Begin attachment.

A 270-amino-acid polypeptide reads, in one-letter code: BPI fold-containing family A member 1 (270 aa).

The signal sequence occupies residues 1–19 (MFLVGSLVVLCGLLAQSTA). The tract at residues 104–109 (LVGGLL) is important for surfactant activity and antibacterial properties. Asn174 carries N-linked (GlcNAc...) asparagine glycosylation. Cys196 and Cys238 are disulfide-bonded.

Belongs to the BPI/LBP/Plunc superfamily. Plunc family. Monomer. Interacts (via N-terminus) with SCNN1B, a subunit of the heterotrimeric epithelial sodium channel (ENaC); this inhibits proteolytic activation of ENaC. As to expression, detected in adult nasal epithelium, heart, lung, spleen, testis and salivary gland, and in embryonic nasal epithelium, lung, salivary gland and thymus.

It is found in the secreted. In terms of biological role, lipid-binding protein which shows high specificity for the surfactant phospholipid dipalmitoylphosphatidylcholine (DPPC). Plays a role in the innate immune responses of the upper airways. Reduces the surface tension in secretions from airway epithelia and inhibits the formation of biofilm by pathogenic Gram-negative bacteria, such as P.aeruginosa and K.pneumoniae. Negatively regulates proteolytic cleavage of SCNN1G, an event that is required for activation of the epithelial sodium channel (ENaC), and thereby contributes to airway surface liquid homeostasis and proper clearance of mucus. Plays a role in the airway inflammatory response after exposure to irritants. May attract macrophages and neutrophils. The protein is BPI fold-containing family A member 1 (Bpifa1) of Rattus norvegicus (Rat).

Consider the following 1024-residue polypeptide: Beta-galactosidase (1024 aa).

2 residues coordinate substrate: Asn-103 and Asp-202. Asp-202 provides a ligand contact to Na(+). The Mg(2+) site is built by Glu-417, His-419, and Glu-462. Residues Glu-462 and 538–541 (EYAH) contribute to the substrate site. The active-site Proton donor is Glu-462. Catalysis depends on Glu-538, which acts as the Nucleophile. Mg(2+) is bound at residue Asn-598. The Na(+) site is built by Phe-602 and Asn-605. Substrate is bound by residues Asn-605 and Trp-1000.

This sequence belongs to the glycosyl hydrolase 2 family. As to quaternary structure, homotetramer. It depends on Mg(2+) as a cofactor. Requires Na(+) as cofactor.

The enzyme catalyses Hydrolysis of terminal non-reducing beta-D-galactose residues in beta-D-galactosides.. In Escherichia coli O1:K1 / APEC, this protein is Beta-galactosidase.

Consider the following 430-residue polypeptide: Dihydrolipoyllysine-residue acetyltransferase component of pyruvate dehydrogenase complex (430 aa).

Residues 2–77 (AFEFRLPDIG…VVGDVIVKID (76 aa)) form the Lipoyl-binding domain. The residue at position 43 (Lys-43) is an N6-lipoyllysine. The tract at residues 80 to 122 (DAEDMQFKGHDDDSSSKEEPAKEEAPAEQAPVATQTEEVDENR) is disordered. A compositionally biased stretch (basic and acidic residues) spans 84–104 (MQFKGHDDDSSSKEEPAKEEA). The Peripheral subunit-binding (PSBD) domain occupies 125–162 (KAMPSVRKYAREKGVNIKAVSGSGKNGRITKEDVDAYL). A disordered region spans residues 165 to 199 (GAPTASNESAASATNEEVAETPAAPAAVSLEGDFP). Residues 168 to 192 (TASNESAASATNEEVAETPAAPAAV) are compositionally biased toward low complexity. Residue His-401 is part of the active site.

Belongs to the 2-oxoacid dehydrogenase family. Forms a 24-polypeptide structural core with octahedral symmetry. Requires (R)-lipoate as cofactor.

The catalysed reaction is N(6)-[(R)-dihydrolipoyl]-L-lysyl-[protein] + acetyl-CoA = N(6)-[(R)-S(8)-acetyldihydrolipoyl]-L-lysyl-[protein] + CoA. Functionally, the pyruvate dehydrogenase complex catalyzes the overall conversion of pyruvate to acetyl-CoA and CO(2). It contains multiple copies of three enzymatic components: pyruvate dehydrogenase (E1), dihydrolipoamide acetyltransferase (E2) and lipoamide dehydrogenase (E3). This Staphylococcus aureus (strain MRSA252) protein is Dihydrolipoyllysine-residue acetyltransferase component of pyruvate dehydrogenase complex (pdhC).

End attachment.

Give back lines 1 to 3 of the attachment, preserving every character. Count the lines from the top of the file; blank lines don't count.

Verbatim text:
A 270-amino-acid polypeptide reads, in one-letter code: BPI fold-containing family A member 1 (270 aa).

The signal sequence occupies residues 1–19 (MFLVGSLVVLCGLLAQSTA). The tract at residues 104–109 (LVGGLL) is important for surfactant activity and antibacterial properties. Asn174 carries N-linked (GlcNAc...) asparagine glycosylation. Cys196 and Cys238 are disulfide-bonded.

Belongs to the BPI/LBP/Plunc superfamily. Plunc family. Monomer. Interacts (via N-terminus) with SCNN1B, a subunit of the heterotrimeric epithelial sodium channel (ENaC); this inhibits proteolytic activation of ENaC. As to expression, detected in adult nasal epithelium, heart, lung, spleen, testis and salivary gland, and in embryonic nasal epithelium, lung, salivary gland and thymus.